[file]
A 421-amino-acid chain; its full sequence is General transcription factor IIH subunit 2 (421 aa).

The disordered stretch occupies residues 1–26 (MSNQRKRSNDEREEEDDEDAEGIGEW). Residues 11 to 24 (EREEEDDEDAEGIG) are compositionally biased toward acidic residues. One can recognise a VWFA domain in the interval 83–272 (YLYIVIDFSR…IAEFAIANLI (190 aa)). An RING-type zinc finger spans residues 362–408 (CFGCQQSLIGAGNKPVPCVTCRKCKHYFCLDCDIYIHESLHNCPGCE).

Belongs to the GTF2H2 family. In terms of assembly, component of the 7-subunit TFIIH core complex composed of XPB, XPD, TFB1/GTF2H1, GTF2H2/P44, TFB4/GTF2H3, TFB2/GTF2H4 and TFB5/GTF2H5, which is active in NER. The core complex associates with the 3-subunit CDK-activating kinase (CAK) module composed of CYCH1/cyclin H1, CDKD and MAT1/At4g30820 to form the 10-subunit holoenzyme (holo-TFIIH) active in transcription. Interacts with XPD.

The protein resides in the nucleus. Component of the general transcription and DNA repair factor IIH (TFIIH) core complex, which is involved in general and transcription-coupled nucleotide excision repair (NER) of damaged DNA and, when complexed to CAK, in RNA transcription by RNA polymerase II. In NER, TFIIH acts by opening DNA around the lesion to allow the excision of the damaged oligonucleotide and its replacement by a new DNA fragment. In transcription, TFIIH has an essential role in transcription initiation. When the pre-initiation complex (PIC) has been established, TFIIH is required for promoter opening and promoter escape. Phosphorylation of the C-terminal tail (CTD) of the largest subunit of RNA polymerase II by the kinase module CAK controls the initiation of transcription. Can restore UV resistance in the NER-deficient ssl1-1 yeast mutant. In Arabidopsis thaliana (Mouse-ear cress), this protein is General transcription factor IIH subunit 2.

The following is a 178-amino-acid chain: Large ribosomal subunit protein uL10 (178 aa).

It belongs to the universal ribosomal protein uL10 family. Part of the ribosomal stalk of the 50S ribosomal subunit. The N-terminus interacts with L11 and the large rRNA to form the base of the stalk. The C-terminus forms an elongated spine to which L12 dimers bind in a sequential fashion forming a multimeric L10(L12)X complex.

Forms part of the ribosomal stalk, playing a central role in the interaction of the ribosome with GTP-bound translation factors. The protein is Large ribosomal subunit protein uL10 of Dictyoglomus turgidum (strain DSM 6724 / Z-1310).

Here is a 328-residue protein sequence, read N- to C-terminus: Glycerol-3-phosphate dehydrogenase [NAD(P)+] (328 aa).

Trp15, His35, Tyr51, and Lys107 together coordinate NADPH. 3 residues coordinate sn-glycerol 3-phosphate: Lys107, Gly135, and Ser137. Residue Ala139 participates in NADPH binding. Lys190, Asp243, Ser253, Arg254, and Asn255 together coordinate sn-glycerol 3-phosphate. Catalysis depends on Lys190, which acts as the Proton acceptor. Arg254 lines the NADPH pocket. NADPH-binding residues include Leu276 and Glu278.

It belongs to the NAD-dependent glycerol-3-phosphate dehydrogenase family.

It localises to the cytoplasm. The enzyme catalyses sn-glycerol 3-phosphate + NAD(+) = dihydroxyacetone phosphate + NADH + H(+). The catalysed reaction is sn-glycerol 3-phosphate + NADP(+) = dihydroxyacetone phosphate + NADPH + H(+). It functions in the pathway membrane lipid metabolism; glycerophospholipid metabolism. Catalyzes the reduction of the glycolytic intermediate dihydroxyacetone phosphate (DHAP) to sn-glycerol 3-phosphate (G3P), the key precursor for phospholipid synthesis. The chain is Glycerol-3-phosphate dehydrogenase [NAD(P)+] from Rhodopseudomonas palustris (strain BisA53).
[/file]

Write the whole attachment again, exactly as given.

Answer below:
A 421-amino-acid chain; its full sequence is General transcription factor IIH subunit 2 (421 aa).

The disordered stretch occupies residues 1–26 (MSNQRKRSNDEREEEDDEDAEGIGEW). Residues 11 to 24 (EREEEDDEDAEGIG) are compositionally biased toward acidic residues. One can recognise a VWFA domain in the interval 83–272 (YLYIVIDFSR…IAEFAIANLI (190 aa)). An RING-type zinc finger spans residues 362–408 (CFGCQQSLIGAGNKPVPCVTCRKCKHYFCLDCDIYIHESLHNCPGCE).

Belongs to the GTF2H2 family. In terms of assembly, component of the 7-subunit TFIIH core complex composed of XPB, XPD, TFB1/GTF2H1, GTF2H2/P44, TFB4/GTF2H3, TFB2/GTF2H4 and TFB5/GTF2H5, which is active in NER. The core complex associates with the 3-subunit CDK-activating kinase (CAK) module composed of CYCH1/cyclin H1, CDKD and MAT1/At4g30820 to form the 10-subunit holoenzyme (holo-TFIIH) active in transcription. Interacts with XPD.

The protein resides in the nucleus. Component of the general transcription and DNA repair factor IIH (TFIIH) core complex, which is involved in general and transcription-coupled nucleotide excision repair (NER) of damaged DNA and, when complexed to CAK, in RNA transcription by RNA polymerase II. In NER, TFIIH acts by opening DNA around the lesion to allow the excision of the damaged oligonucleotide and its replacement by a new DNA fragment. In transcription, TFIIH has an essential role in transcription initiation. When the pre-initiation complex (PIC) has been established, TFIIH is required for promoter opening and promoter escape. Phosphorylation of the C-terminal tail (CTD) of the largest subunit of RNA polymerase II by the kinase module CAK controls the initiation of transcription. Can restore UV resistance in the NER-deficient ssl1-1 yeast mutant. In Arabidopsis thaliana (Mouse-ear cress), this protein is General transcription factor IIH subunit 2.

The following is a 178-amino-acid chain: Large ribosomal subunit protein uL10 (178 aa).

It belongs to the universal ribosomal protein uL10 family. Part of the ribosomal stalk of the 50S ribosomal subunit. The N-terminus interacts with L11 and the large rRNA to form the base of the stalk. The C-terminus forms an elongated spine to which L12 dimers bind in a sequential fashion forming a multimeric L10(L12)X complex.

Forms part of the ribosomal stalk, playing a central role in the interaction of the ribosome with GTP-bound translation factors. The protein is Large ribosomal subunit protein uL10 of Dictyoglomus turgidum (strain DSM 6724 / Z-1310).

Here is a 328-residue protein sequence, read N- to C-terminus: Glycerol-3-phosphate dehydrogenase [NAD(P)+] (328 aa).

Trp15, His35, Tyr51, and Lys107 together coordinate NADPH. 3 residues coordinate sn-glycerol 3-phosphate: Lys107, Gly135, and Ser137. Residue Ala139 participates in NADPH binding. Lys190, Asp243, Ser253, Arg254, and Asn255 together coordinate sn-glycerol 3-phosphate. Catalysis depends on Lys190, which acts as the Proton acceptor. Arg254 lines the NADPH pocket. NADPH-binding residues include Leu276 and Glu278.

It belongs to the NAD-dependent glycerol-3-phosphate dehydrogenase family.

It localises to the cytoplasm. The enzyme catalyses sn-glycerol 3-phosphate + NAD(+) = dihydroxyacetone phosphate + NADH + H(+). The catalysed reaction is sn-glycerol 3-phosphate + NADP(+) = dihydroxyacetone phosphate + NADPH + H(+). It functions in the pathway membrane lipid metabolism; glycerophospholipid metabolism. Catalyzes the reduction of the glycolytic intermediate dihydroxyacetone phosphate (DHAP) to sn-glycerol 3-phosphate (G3P), the key precursor for phospholipid synthesis. The chain is Glycerol-3-phosphate dehydrogenase [NAD(P)+] from Rhodopseudomonas palustris (strain BisA53).